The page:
EDIT extended class to have a parse method

public class MyDataType
{
    private MyDataType()
    {
        ...
    }

    internal static MyDataType Parse(string someString)
    {
        MyDataType newOne = new MyDataType();
        newOne.Value = ... //int.Parse(someString); ?
    }

    public int Value { get; private set; }
}

If the collection stays generic there is no readonly constraint.

You would use it like this, following your example.

MyTypeA foo = MyTypeA.Parse(inputString);
if (foo.Value > 4) return;
share|improve this answer
    
If I declared MyTypeA as read only then how would it be able to parse a string into an integer value as shown in my example? That requires the integer to be stored somewhere and I don't want that to change for the instances that are in the list. –  Andy Jun 7 '11 at 11:58
    
@Andy I've edited to show –  Jodrell Jun 7 '11 at 12:04

Create a list of types rather than a list of instances. e.g.

List<Type> Types = new List<Type>();
Types.Add(typeof(MyTypeA));
Types.Add(typeof(MyTypeB()));
etc.

To answer the comment on binding to a drop down list:

MyDropDown.Datasource = Type.Select(t => t.Name);
MyDropDown.DataBind();

This will not use the custom property of your classes but it will give you the simple calss name without all the other guff e.g. MyTypeA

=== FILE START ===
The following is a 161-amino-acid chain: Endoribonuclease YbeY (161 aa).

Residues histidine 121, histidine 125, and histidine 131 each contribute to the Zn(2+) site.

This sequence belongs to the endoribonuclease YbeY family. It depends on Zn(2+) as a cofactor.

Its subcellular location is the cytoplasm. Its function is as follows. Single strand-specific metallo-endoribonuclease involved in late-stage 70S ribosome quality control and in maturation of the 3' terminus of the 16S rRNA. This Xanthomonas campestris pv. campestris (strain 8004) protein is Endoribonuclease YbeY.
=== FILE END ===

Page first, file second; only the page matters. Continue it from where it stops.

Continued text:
share|improve this answer
    
Thanks, however this doesn't look so good when the list is bound to a combobox. The ToString() for the types produces a fully qualified name which isn't user friendly. With my current approach ToString() returns the contents of the user-friendly Name property on each of my custom datatype classes. Any ideas how I can solve this? Thanks. –  Andy Jun 7 '11 at 11:57

I'm not exactly sure of what you want but should something like this be ok ?

 public static class DataTypes
 {
      static Dictionary<string,Type> AvailableTypes
      = new Dictionary<string,Type>()
      {
           { "MyTypeA", MyTypeA },
           { "MyTypeB", MyTypeB },
           ...
      };
 }

That is actually return types instead of sample instances of theses types. Thus you would be sure that only new instances would be created by the user of your class.

Then in the calling code :

MyTypeA a = Activator.CreateInstance(DataTypes.AvailableTypes["MyTypeA"]);